Programme

Friday 3 August

 

Timing Session
6:00pm – 10:30pm Registration opens,
Welcome event, quiz and entertainment

 

Saturday 4 August – conference

 

Timing Session
7:30am

Registration opens

Tea and coffee available

8:00am Formal welcome
8:45am There’s no Māori word for ‘atheist’ 
– Te Henare (Community of Māori Atheists and Freethinkers) & Eru Hiko-Tahuri (Heretical Hori)
9:30am How Humanism can help us counter violent extremism
– Gulalai Ismail
10:30am Morning tea
11:00am Non-religious arguments against Secularism
– Andrew Copson
12:00pm In conversation with Aunty Jackie 
– Jackie Clark, The Aunties
1:00pm Lunch break
1:45pm Introduction to the afternoon
2:00pm Effective Altruism
– Catherine Low, Effective Altruism
3:00pm Afternoon break
3:30pm Leaving conservative religions
– Imtiaz Shams, Faith to Faithless
4:30pm Lucky Not So Lucky: Humanist Activism in a World Threatened by Religious Extremism
– Leo Igwe, Nigerian Human Rights Advocate
5:30pm Is Virtue Worth the Effort?
– Joseph Bulbulia, School of Humanities, University of Auckland
6:20pm Closing remarks

 

 

 

Saturday 4 August – Gala Dinner

 

Timing Session
7:30pm Cash bar opens
8:00pm – 10:30pm Dinner and awards ceremony

 

 

 

How Humanism can help us counter violent extremism
Gulalia is an internationally acclaimed human rights activist from Pakistan and chairperson of Aware Girls and the Seeds of Peace network.

Chair: Sara Passmore
President, Humanist Society of New Zealand 

Gulalai Ismail

Human Rights Activist and 2014 International Humanist of the Year Award

Māori atheists Te Henare & Eru Hiko-Tahuri

In the 2013 census 46% of Māori said they had no religion. However, Eru Hiko-Tahuri, who blogs and writes under the name The Heretical Hori states that ‘there are very few Māori who would admit to being atheists”.

Along with founder of Maori Atheists and Freethinkers, Te Henare, we’ll hear unique insights into the tension between culture and religion in a post-colonial New Zealand. And will discuss the anger, fear, and daily micro-aggression experience by Māori atheists for their beliefs.

Te Henare

Founder of the Community of Māori Atheists and Freethinkers

Eru Hiko-Tahuri

The Heretical Hori

Non-religious arguments against Secularism


Secularism – separation of church and state and the elimination of legal religious discrimination – has many opponents. Some of these opponents are theocrats, making explicitly religious arguments against secularism. But others are not and make non-religious arguments against this way of ordering politics and the state. Even in majority non-religious societies, can we therefore be confident that secularism will follow? Andrew Copson, President of IHEU and author of Secularism: politics, religion, and freedom (OUP, 2017), will explore some of the secular arguments against secularism and try to answer this question.

Chair: Peter Harrison
President, New Zealand Association of Rationalists and Humanists

Andrew Copson

IHEU President and Chief Executive of Humanists UK

In conversation with Auntie Jackie
The Aunties meet the material needs for the people who use community services. Auntie Jackie states firmly that “If you aren’t about giving with love, and no judgement, then this isn’t the charity for you.” Find out more about the difference this grass roots effort is making to the lives of women, children and families, their unique kaupapa, and how this unique model developed to sustainably serve the community.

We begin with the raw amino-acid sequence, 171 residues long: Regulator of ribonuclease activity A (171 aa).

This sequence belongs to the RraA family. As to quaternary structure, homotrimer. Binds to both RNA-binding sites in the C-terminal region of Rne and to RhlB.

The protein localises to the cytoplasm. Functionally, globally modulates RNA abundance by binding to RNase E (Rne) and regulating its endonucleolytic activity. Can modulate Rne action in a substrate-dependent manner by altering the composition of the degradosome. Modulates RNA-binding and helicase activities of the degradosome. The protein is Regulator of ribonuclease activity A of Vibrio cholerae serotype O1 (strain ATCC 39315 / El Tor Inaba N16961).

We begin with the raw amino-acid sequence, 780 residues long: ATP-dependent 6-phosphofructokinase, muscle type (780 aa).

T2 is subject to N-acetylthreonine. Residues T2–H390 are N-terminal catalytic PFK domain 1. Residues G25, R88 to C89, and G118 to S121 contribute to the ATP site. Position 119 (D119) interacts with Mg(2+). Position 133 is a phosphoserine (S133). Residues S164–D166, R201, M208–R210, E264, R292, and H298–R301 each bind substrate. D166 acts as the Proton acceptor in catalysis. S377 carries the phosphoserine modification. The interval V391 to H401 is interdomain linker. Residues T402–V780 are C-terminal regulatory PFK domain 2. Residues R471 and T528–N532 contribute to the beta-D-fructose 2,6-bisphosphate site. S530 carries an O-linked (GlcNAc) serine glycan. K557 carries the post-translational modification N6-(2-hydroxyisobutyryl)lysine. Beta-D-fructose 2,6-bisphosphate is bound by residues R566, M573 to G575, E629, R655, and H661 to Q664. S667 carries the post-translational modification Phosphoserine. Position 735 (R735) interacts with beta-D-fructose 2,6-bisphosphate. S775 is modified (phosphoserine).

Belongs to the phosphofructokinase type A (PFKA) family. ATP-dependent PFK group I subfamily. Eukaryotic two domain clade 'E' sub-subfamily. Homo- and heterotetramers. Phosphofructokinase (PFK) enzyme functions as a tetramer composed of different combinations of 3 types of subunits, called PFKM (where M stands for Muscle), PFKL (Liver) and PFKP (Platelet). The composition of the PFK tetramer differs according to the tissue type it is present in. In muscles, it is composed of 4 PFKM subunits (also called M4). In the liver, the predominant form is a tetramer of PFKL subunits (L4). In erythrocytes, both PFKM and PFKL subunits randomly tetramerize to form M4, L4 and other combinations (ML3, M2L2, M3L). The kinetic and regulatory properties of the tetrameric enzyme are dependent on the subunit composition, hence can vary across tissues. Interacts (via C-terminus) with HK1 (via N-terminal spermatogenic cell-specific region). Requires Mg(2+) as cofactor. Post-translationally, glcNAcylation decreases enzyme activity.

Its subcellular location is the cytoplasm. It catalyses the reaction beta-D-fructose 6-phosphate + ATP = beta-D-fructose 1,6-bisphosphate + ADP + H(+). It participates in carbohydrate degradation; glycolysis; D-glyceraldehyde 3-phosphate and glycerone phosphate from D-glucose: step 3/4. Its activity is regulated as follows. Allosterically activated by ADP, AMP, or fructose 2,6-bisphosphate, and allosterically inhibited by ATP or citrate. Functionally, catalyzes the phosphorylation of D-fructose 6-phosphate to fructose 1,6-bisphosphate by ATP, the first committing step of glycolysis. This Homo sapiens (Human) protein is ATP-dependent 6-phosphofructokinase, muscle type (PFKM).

Chair: TBC

Jackie Clarke

Auntie in Charge

Effective Altruism

In this interactive session Catherine will introduce the fundamental principles of Effective Altruism, and put the audience to the test.

Chair: TBC

Catherine Low

Effective Altruism
Leaving conservative religions

Imtiaz Shams has been using his experience founding ‘tech for good’ start-ups to help apostates who leave conservative religions.

Chair: Safwan Mason,
Council of Ex-Muslims of New Zealand

Imtiaz Shams

Founder, Faith to Faithless

Lucky Not So Lucky: Humanist Activism in a World Threatened by Religious Extremism
Some humanists count themselves lucky because they live in certain parts of the world, far from the global hot spots of religious extremism and violent superstitions. This disposition often makes them feel indifferent to the idea of proactive humanism. Drawing from my experiences living and working as a humanist in Africa, I show that irrational beliefs and violent fanaticisms that rage in places across Africa have transnational roots and connections. Superstitious and dogmatic beliefs pose a serious threat to our common humanity. I contend that active involvement of all humanists – whether in New Zealand or in Papua New Guinea – is needed to eradicate irrational beliefs worldwide.

Chair: Ngaire McCarthy,
NZARH Member

Leo Igwe

Nigerian human rights advocate and humanist

Is Virtue Worth the Effort? Evidence from a National Longitudinal Study of New Zealanders

Philosophers have long held that:

(1) virtues hold the key to the greatest human happiness;

(2) virtues must be actively cultivated for civic societies to endure.

However, testing these enduring claims has proved challenging. Nearly all relevant data sets, such as national censuses, do not track individuals over time, or ask the right questions.  Using responses from on ongoing longitudinal study of attitudes and values among a diverse group of 30,000 New Zealanders, we investigate the life-long effects of generosity and systematically test whether volunteering and charitable giving are linked to a greater satisfaction with life and a greater acceptance of social differences.

Chair: Jolene Phipps,
Freethinking Parents – NZ

Joseph Bulbulia

School of Humanities, University of Auckland